By Hafsa Khalil, CNN
This weekend, millions in towns and cities across the United Kingdom will mark Queen Elizabeth II’s 70-year reign.
In London, her Platinum Jubilee is being celebrated with an array of events, from a parade to a flypast and a star-studded party at Buckingham Palace. Meanwhile, neighborhoods across the capital decked out in Union Jacks and red, white and blue bunting are hosting more than 3,000 street parties and readying feasts of coronation chicken sandwiches and trifles.
But as crowds flock to the capital, some young Britons are actively avoiding the festivities. Many are indifferent to, others irritated by, all the pomp and ceremony for a person and institution they say has no place in their lives. They cite everything from colonialism to the lack of diversity as reasons why they won’t be out in the crowds of royal revelers this weekend.
“I’m sick of it. I’m currently in the middle of packing to go to Italy,” Joss MacDonald told CNN on Tuesday from his home in the London borough of Hackney, where nearly 50 street parties have been organized this weekend.
MacDonald said he would travel to Italy the following day — in time to mark its Republic Day, the June 2 anniversary of the post-World War II referendum that saw the country abolish its monarchy in 1946. MacDonald said it was a “fortuitous coincidence,” which he would take advantage of by joining Italians in their celebrations and partying in the streets of Sicily, before spending the rest of his holiday in the sun with his partner.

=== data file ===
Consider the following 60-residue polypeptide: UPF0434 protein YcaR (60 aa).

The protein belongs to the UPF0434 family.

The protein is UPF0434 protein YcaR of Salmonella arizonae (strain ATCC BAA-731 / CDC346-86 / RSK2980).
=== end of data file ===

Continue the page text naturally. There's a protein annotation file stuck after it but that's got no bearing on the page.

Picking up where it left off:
MacDonald said that his childhood wasn’t filled with memories of the Queen and his family were far from “royalists.” But his mum is still going to a jubilee gathering on their street, he said, “mostly because it’s a good excuse for a party.”
Like many other young Britons, MacDonald said that the monarchy, whose wealth and power is linked to a legacy of British colonialism, has failed to modernize and is disconnected from today’s multicultural Britain. The 29-year-old ceramicist said he thought the royal family with “its history of militarism and imperialism” was undemocratic and should be abolished — not celebrated in a four-day jubilee holiday across the UK.
“I won’t begrudge people a good time. I think the opportunity to have a big national celebration is great, but it’s such a shame that it has to be for this institution,” he added.
Polling suggests attitudes towards the royal family among young people in Britain have shifted since 2019, the year after Prince Harry and Meghan Markle’s wedding — a union which raised hopes that they would reshape the royal family in their own contemporary and inclusive image. Polling by YouGov in 2019 indicated that 46% of 18- to 24-year-olds thought the monarchy should continue, while 26% said the country should have an elected head of state and 28% were unsure.
The Duke and Duchess of Sussex announced in January 2020 that they were “stepping back” from their roles as senior royals and in February 2021 the palace confirmed that they would not be returning as working members of the British royal family. Polling conducted by YouGov from March to May 2021 showed that 31% of 18- to 24-year-olds surveyed said they wanted to see the monarchy continue, while 41% believed that Britain should have an elected head of state and 28% were undecided.
Ahead of the Platinum Jubilee, CNN spoke to several Britons under 30 living across London — the epicenter of festivities — about their views.